But what is the process that creates this symbiosis, commensalism, or kinship? Academics, led by the Métis historical geographer Brenda Macdougall, continue to expand upon the nehiyaw word wahkotowin. Wahkotowin is, like many nehiyaw words, imbued with energy (the win syllable refers to energy and movement). Wahkotowin refers to relationship and kinship. In this instance, it brings together the viewer, viscera, idea, ceremony, and monument of the land itself. Those who care for their gardens, their plants, and their pets can relate to the process of being in relationship with the land. Others who have experimented with psychedelic drugs are often able to recognize how energy moves between, or in spite of, individualized bodies. Ceremony is my education—as it is for many nehiyawak and peoples around the globe. In addition to the land and its interlocutors (plants, animals, rocks, water, wind, soil, and other beings), my Elders help guide and interpret my ceremonial experience. However, as an academic, it is now my job to inspect, dissect, and explain everyday phenomena—ways of life that, for many, are as simple and profound as the water in their bodies.

Lars Rhodin and Sun Jiuxia of Sun Yat Sen University in Zhuhai, China, discuss “land as monument” extensively in their 2020 article of the same name.2 They elaborate upon the interaction between people and their land in a way that is depoliticized from other disciplines, including archaeology, philosophy, and sociology. For them, a monument is a process:

a social reality that involves interactions between the physical world (landscape) and humans as creators of society that inhabits that landscape …. When landscape is seen as space that essentially exists and gains meaning through the ways that it is lived in, it becomes a part of the societies, part of the psyche, the memories, the actions, the changes that occur, it becomes a living, breathing space through those who live and breathe within it and through the thoughts, beliefs and aspirations of those who inhabit its space, it exists across both the metaphysical and physical realms of living …. The important dimension of landscape is not one that sees it as having a meaningful essence in and of itself but, rather, through its significance that has been created through its relationship with people.3

As a nehiyaw iskwew, I do not need other academics to legitimate this experience of landscape as monument. It is already a part of my worldview and being. I see this relationship—as it lives and breathes, and changes, and is created through ceremony—as productive in and of itself. Aileen Moreton-Robinson writes in The White Possessive: Property, Power, and Indigenous Sovereignty that the politics of these opposing perspectives on land’s value underlies the illegitimacy of settler-colonial ownership, laws, and “justice.”4 This willful ignorance and, dare I say, greed, results in the destruction, or iconoclasm, of Indigenous land as monument. Other, more recognizable Indigenous monuments continue to be desecrated and destroyed, in addition to the overwhelming transformation of the land as it is covered in concrete, steel, and bronze, displacing its other kin, most notably animals and insects.5 I have not visited all these sites—different spaces held sacred by nations, all with their own meaning and place in those worldviews. Some will always remain secret, to the extent possible, to divert hostility and allow for their perseverance.6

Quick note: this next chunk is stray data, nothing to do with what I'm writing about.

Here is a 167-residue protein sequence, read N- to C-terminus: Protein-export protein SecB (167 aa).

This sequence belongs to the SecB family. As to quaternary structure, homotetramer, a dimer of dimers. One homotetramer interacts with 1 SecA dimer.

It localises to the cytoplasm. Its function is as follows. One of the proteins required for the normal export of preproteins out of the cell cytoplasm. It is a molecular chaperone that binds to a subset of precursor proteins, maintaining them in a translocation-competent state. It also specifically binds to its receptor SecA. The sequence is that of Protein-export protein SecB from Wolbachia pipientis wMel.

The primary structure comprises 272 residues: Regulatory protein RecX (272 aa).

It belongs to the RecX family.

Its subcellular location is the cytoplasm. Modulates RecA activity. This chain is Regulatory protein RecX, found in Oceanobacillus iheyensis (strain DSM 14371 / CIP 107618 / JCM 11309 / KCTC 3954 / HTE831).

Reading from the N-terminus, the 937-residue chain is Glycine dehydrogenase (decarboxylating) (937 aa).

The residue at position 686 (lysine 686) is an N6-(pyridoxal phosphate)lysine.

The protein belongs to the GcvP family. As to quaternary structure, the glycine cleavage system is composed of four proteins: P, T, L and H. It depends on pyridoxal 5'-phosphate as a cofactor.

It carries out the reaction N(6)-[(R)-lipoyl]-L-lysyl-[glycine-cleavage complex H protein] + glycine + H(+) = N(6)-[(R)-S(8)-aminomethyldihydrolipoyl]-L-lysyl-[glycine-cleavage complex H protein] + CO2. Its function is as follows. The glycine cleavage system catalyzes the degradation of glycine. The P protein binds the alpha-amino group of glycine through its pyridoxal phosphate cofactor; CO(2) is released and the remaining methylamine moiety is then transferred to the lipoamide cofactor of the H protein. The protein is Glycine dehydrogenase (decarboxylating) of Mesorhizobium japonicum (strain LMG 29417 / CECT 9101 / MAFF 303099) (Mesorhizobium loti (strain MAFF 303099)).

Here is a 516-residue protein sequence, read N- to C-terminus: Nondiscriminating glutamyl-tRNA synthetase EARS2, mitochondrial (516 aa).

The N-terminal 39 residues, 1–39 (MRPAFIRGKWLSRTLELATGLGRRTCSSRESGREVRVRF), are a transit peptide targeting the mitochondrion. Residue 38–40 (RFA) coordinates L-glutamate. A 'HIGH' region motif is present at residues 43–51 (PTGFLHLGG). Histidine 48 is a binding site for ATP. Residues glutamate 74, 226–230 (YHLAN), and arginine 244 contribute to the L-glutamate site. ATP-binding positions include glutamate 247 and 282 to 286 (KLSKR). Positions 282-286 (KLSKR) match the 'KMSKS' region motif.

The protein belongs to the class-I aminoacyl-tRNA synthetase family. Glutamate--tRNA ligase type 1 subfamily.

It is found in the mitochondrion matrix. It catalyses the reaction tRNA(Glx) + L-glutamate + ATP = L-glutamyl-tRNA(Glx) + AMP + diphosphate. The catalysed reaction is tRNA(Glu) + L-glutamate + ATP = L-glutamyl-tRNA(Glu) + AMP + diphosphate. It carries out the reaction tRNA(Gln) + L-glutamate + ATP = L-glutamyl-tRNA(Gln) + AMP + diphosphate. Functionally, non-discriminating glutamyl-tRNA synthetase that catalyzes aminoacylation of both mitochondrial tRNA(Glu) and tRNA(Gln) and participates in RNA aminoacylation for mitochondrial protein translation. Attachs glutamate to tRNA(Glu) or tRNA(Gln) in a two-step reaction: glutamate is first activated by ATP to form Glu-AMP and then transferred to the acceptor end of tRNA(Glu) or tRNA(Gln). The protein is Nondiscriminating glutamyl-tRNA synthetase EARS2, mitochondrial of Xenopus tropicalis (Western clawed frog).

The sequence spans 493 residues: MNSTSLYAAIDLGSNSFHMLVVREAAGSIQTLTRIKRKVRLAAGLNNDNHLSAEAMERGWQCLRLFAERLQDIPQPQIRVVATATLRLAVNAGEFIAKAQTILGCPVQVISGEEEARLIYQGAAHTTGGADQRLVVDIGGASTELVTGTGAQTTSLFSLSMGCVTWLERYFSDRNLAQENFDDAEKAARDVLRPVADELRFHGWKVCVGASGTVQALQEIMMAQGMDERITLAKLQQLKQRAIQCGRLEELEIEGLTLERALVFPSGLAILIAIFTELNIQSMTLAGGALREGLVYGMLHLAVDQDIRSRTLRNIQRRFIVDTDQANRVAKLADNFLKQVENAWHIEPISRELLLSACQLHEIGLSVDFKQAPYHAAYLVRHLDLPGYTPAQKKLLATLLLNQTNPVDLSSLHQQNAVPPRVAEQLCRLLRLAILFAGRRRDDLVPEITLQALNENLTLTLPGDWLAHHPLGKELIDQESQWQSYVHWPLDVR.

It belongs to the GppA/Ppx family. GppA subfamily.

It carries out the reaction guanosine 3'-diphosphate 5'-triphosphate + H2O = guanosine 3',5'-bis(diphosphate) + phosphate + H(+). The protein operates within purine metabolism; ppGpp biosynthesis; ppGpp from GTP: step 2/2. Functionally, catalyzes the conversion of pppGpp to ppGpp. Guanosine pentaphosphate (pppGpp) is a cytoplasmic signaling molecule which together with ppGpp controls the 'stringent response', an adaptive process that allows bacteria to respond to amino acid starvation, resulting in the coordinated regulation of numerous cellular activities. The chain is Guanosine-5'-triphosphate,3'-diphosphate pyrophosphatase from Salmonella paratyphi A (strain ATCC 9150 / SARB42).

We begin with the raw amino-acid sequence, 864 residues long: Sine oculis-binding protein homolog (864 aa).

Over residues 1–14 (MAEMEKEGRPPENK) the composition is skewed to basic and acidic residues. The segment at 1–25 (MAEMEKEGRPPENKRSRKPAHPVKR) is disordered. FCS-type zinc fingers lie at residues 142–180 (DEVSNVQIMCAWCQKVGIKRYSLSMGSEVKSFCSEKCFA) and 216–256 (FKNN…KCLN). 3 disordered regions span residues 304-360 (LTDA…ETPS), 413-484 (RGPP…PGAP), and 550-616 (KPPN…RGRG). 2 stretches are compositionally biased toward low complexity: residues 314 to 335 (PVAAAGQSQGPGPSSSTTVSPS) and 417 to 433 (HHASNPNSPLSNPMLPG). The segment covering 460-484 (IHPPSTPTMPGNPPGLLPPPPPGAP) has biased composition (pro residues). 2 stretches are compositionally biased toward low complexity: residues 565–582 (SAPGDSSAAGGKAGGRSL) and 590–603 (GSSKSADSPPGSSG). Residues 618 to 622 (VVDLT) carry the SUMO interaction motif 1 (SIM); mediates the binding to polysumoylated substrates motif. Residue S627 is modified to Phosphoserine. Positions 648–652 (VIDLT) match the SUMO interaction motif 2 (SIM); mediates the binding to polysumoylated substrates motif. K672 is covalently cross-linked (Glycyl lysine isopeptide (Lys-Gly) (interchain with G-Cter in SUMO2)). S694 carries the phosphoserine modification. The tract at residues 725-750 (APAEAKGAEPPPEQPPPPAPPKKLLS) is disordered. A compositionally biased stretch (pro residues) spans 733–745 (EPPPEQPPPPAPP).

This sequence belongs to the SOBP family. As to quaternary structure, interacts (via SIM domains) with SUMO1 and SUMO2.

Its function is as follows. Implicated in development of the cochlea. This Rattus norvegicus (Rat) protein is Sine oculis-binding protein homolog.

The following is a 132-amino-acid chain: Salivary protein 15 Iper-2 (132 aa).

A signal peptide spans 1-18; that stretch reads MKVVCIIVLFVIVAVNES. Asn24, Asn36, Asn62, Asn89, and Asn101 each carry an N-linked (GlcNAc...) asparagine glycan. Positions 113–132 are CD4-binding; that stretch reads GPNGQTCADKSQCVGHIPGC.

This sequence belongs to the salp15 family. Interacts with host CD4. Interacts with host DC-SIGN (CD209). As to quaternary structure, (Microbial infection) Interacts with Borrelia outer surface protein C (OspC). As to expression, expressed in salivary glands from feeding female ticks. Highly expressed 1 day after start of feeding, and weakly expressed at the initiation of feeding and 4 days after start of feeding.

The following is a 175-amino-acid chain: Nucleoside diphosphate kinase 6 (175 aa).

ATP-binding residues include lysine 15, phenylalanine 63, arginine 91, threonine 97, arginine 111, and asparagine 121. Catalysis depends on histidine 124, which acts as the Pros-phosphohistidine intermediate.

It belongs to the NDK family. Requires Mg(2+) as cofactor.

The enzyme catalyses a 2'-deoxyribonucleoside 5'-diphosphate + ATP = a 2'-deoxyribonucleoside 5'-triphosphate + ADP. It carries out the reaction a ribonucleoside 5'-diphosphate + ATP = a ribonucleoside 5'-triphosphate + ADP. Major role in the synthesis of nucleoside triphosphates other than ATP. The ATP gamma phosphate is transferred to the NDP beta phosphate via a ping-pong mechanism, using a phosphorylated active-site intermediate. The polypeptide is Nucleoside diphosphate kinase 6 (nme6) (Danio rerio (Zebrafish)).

omeasoo wāhpāsiw is a nehiyaw iskwew from the Treaty 6 territory located in kisiskâciwan (Saskatchewan) with the Saddle Lake Cree Nation. She is an assistant professor in the Azrieli School of Architecture and Urbanism and is cross-appointed with Carleton University’s School of Indigenous & Canadian Studies and the Department of History. wāhpāsiw’s work highlights how her research with other Indigenous Nations contrasts and resonates with her own nehiyaw upbringing in regard to Indigenous ideas of place and space. omeasoo belongs to a cosmology of plains Indigenous and urban worlds. wāhpāsiw is preoccupied with how each Indigenous person maintains their worldview through art, land, and relationships with “more than” human kin. 


1 Daniel Wildcat, “Seven Things We Must Do to Advance the Rights of Mother Earth.” Bioneers: Indigenous Knowledge, May 1, 2016, YouTube, https://youtu.be/Fz25Velw6cE
2 Lars Rhodin and Sun Jiuxia, “Landscape as Monument: Sámiland and Its Contested Patrimony,” Trames (Tallinn) 24, no. 4 (2020): 487–504.
3 Aileen Moreton-Robinson, The White Possessive: Property, Power, and Indigenous Sovereignty (Minneapolis, MN: University of Minnesota Press, 2015).
4 Settler-colonialism is defined by Barker and Lowman thus: First, settler colonizers “come to stay,” unlike such colonial agents as traders, soldiers, or governors. Settler collectives intend to permanently occupy and assert sovereignty over Indigenous lands. Second, settler colonial invasion is a structure, not an event. Settler colonialism persists in the ongoing elimination of Indigenous populations, and the assertion of state sovereignty and juridical control over their lands. Despite notions of post-coloniality, settler colonial societies do not stop being colonial when political allegiance to the founding metropole is severed. Third, settler colonialism seeks its own end. Unlike other types of colonialism, in which the goal is to maintain colonial structures and imbalances in power between colonizer and colonized, settler colonization trends toward the ending of colonial difference in the form of a supreme and unchallenged settler state and people. However, this drive is not to decolonize but rather attempts to eliminate the challenges posed to settler sovereignty by Indigenous peoples’ claims to land by eliminating Indigenous peoples themselves and asserting false narratives and structures of settler belonging. See Adam and Lowman Barker, Emma Battell, “Settler colonialism.” GlobalSocialTheory.org, online.
5 Ivan Semeniuk, “Study finds humans are voracious global predators—and that’s a big problem,” Globe and Mail, July 1, 2023, A19.
6 George Nicholas, “Threats to Bear Ears and other Indigenous sacred sites are a violation of human rights,” The Conversation, December 16, 2017, online.